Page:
EWA—The Ewa District on Oahu is fast resembling any other cookie-cutter suburb. Grids of sterile homes and duplexes, strip malls, and golf courses hug the main artery. The only break from monotony appears to be the odd patch of raw land that will most likely be slathered in concrete or carpeted with fairway grass in the near future.
But on a Sunday afternoon, if you listen carefully, you might hear a sharp whistle followed by the metallic jangles of a departing train—a bastion of old Hawaii that takes passengers back to the times when locomotives transported royalty, crowned sugarcane kings, and bolstered America’s efforts during World War II.
The Hawaiian Railway Society offers rides twice a day every Sunday of the month. Departing from its home station at the far leeward end of Renton Road, within the historic Varona Village plantation, the diesel-powered refurbished train takes passengers on a 90-minute round-trip journey to Nanakuli’s Kahe Point.
Along the way, a docent weaves together some interesting tidbits about the passing landscape while covering the broader history of the kaaahi (the Hawaiian word for train, which literally means “fire wagon), several of which used to meander throughout much of the entire island in its heyday.
It all began in 1888, when Benjamin Dillingham convinced King Kalakaua to grant him a charter for the railway in order to facilitate the thriving sugarcane industry. By the next year, he had quickly laid his track and began operating what was named the Oahu Railway and Land Company (OR&L). And the rest is history. Freight and passenger trains became the prevailing mode of transport. Even the king and the royal family would travel by locomotive—they even accompanied Dillingham aboard his personal parlor car, which, by the way, has been refurbished and is available to ride for an extra fee.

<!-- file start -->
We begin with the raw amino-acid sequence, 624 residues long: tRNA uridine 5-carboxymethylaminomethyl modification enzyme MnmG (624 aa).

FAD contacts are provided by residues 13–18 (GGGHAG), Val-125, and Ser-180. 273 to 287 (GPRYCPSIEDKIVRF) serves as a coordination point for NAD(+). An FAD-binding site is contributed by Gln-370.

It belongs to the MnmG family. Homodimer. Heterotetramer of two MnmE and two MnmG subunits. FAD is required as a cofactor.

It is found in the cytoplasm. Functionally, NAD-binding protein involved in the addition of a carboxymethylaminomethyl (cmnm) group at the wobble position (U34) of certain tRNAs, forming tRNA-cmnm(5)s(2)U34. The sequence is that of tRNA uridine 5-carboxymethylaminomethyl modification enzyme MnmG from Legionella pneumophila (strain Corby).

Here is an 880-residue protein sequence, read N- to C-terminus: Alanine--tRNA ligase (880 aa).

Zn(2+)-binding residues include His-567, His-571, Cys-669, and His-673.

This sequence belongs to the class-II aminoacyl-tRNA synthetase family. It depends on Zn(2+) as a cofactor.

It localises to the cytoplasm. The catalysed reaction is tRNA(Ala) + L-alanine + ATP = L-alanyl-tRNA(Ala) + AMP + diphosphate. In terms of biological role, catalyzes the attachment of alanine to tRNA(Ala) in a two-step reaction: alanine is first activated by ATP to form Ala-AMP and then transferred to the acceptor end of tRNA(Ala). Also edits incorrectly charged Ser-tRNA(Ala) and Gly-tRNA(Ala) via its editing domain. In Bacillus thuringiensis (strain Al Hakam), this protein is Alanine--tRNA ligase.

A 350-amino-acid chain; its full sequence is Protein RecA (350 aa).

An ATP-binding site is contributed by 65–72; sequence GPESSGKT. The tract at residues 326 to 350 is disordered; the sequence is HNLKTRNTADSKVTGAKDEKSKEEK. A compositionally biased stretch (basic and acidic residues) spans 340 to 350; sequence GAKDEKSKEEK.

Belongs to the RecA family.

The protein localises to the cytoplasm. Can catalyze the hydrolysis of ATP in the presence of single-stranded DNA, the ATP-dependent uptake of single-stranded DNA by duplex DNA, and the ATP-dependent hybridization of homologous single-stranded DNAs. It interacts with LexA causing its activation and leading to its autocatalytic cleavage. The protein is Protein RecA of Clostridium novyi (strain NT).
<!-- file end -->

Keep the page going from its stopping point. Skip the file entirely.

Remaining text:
As inevitable as technology’s constant progression, trains eventually gave way to trucks, cars, and the open highway. And by the end of World War II, the locomotives, having been run ragged for several years in order to support the military effort on the island, were soon out of commission. In 1947, the OR&L closed down. But since the early 1970s, the dedicated members of this non-profit have lovingly restored some original cable cars and engines back to gorgeous condition and have made many of them available for viewing at the depot. And they continue to search for more captivating pieces of the OR&L’s history.
As far as the anecdotal gems, plenty are shared during the ride: from Dillingham introducing sisil to the island in an attempt to start a fabric business (you’ll see the spiky fibrous plants still situated along the tracks), to an interesting take on how the “shaka” sign came to be (involving a worker and a sugarcane-cutting machine—yes, it’s a little macabre).
According to Jeff Livingston, the historian for the Hawaiian Railway Society, the many absorbing stories involving the kaaahi are little known even to the locals.
“You can be born and raised here and not even know about the railroad,” he said. “It was an intriguing part of this islands’ history. It was just full of drama—and everything else in-between.”